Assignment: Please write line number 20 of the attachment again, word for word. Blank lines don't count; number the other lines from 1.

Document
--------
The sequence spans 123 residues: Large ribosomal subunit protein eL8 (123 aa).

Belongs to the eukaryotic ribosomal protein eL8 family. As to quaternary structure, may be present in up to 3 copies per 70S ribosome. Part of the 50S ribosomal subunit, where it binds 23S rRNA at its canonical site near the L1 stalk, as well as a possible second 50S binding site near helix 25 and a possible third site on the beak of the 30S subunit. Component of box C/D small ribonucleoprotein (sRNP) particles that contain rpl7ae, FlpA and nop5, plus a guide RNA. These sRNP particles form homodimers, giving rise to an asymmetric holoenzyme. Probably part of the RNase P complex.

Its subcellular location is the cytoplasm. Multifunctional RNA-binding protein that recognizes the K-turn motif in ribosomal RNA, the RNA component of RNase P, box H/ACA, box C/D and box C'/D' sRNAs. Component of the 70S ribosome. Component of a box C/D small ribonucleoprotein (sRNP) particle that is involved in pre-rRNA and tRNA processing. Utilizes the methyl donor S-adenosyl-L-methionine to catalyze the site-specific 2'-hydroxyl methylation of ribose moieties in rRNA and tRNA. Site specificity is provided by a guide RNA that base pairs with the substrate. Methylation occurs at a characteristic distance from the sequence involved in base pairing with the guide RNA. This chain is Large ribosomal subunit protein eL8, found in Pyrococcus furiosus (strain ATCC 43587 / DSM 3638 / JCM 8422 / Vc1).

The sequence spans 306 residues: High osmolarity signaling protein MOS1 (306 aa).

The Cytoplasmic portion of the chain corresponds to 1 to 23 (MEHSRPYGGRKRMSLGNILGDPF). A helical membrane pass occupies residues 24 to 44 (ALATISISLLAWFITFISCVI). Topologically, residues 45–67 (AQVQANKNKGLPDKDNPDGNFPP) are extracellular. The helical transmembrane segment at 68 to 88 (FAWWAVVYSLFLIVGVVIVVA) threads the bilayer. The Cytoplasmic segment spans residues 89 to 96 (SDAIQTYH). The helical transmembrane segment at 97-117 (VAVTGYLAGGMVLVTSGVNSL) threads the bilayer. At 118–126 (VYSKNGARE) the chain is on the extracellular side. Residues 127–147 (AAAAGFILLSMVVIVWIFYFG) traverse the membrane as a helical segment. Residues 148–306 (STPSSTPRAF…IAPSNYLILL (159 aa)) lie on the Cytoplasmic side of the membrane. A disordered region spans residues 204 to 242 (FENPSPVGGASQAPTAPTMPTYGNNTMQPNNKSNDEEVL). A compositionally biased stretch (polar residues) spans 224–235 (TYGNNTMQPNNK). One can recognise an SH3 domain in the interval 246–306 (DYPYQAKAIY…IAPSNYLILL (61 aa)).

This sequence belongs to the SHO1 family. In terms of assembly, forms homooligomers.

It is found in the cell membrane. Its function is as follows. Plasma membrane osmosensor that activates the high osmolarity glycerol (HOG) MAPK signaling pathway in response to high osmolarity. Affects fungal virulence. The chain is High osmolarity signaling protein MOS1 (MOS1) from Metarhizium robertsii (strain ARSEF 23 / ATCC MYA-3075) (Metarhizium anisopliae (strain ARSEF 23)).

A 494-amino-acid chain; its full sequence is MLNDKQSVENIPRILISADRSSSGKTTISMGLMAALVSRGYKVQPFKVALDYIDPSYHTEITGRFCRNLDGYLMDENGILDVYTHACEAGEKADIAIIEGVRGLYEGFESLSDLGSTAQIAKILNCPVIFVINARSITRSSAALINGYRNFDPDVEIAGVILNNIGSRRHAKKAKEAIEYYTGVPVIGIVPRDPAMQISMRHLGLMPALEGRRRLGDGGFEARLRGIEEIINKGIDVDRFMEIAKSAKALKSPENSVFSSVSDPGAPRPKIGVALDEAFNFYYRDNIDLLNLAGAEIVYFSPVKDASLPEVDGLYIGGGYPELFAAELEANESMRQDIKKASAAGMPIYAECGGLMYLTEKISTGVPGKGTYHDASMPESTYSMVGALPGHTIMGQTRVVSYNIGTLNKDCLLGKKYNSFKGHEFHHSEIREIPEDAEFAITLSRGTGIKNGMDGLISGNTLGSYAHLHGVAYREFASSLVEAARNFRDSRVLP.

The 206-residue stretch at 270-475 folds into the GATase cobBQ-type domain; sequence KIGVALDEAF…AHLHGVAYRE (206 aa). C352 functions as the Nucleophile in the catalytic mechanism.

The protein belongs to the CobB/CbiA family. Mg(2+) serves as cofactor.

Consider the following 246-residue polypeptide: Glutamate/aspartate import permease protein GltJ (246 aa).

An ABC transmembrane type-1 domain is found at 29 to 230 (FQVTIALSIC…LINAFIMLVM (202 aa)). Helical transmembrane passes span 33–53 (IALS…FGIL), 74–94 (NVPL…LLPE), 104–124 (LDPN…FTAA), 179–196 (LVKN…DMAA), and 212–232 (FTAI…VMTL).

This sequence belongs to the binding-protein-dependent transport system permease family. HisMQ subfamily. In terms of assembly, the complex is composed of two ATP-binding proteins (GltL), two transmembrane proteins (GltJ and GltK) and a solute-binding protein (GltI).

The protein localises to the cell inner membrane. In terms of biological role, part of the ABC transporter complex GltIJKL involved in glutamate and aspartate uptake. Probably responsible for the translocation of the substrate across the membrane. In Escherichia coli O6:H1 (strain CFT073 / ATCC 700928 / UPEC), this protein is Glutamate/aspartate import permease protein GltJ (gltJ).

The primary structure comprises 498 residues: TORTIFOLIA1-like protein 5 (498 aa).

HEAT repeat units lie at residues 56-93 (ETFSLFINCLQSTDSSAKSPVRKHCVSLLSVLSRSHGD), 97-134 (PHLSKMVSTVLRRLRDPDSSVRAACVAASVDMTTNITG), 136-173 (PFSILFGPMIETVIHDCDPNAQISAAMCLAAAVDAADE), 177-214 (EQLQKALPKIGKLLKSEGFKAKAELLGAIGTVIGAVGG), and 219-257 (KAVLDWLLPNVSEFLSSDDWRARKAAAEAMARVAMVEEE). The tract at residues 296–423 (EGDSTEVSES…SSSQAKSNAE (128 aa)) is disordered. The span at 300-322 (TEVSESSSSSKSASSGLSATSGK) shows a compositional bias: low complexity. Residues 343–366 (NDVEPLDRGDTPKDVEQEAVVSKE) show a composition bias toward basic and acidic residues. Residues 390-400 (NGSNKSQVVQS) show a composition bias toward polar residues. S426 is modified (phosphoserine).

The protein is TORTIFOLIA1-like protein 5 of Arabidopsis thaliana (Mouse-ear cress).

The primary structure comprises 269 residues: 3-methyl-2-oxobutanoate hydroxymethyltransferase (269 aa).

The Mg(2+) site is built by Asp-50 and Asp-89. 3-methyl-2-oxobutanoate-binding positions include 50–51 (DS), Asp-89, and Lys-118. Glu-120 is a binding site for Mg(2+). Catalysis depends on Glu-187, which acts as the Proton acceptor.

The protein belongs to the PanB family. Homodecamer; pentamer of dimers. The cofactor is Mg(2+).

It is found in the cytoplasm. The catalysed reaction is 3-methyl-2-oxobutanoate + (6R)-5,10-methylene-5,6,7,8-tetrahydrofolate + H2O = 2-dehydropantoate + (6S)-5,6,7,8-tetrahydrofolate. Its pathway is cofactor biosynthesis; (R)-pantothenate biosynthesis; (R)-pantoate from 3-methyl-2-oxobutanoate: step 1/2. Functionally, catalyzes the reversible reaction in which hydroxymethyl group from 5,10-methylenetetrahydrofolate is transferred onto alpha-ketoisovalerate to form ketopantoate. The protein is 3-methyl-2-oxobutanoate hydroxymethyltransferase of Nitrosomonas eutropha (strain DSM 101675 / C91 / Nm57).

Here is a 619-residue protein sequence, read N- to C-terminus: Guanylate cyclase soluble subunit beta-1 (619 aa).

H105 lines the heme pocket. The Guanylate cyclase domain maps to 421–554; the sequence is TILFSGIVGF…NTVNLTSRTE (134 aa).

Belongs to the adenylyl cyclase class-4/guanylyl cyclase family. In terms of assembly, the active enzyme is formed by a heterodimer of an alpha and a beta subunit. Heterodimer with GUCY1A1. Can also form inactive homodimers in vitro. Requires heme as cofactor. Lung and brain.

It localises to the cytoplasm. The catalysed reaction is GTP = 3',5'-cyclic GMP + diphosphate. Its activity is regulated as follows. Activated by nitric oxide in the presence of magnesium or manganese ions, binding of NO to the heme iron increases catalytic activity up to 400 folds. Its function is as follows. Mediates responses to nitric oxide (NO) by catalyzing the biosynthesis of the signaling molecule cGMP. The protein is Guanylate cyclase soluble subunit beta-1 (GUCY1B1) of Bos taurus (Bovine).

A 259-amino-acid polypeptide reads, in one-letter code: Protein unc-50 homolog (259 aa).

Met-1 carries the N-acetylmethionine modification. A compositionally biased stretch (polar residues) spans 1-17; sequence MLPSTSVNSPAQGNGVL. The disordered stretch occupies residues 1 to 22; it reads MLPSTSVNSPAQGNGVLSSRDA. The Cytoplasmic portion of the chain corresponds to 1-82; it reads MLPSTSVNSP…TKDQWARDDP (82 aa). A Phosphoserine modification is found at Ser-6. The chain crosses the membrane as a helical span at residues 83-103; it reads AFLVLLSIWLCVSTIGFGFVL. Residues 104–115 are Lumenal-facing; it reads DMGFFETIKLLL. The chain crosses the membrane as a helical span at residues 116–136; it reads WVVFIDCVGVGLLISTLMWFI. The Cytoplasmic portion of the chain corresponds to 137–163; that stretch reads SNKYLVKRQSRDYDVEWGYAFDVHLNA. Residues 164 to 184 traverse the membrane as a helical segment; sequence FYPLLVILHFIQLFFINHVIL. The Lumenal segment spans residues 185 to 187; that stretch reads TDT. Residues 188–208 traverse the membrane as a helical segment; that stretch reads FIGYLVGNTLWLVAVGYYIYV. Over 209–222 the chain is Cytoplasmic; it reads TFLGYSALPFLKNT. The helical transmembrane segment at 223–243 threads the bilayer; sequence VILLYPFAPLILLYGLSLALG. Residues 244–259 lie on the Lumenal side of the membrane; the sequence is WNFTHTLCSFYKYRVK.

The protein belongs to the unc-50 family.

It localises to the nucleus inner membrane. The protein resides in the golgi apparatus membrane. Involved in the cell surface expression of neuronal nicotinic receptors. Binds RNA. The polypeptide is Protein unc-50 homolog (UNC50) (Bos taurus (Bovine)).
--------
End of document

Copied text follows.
The protein belongs to the PanB family. Homodecamer; pentamer of dimers. The cofactor is Mg(2+).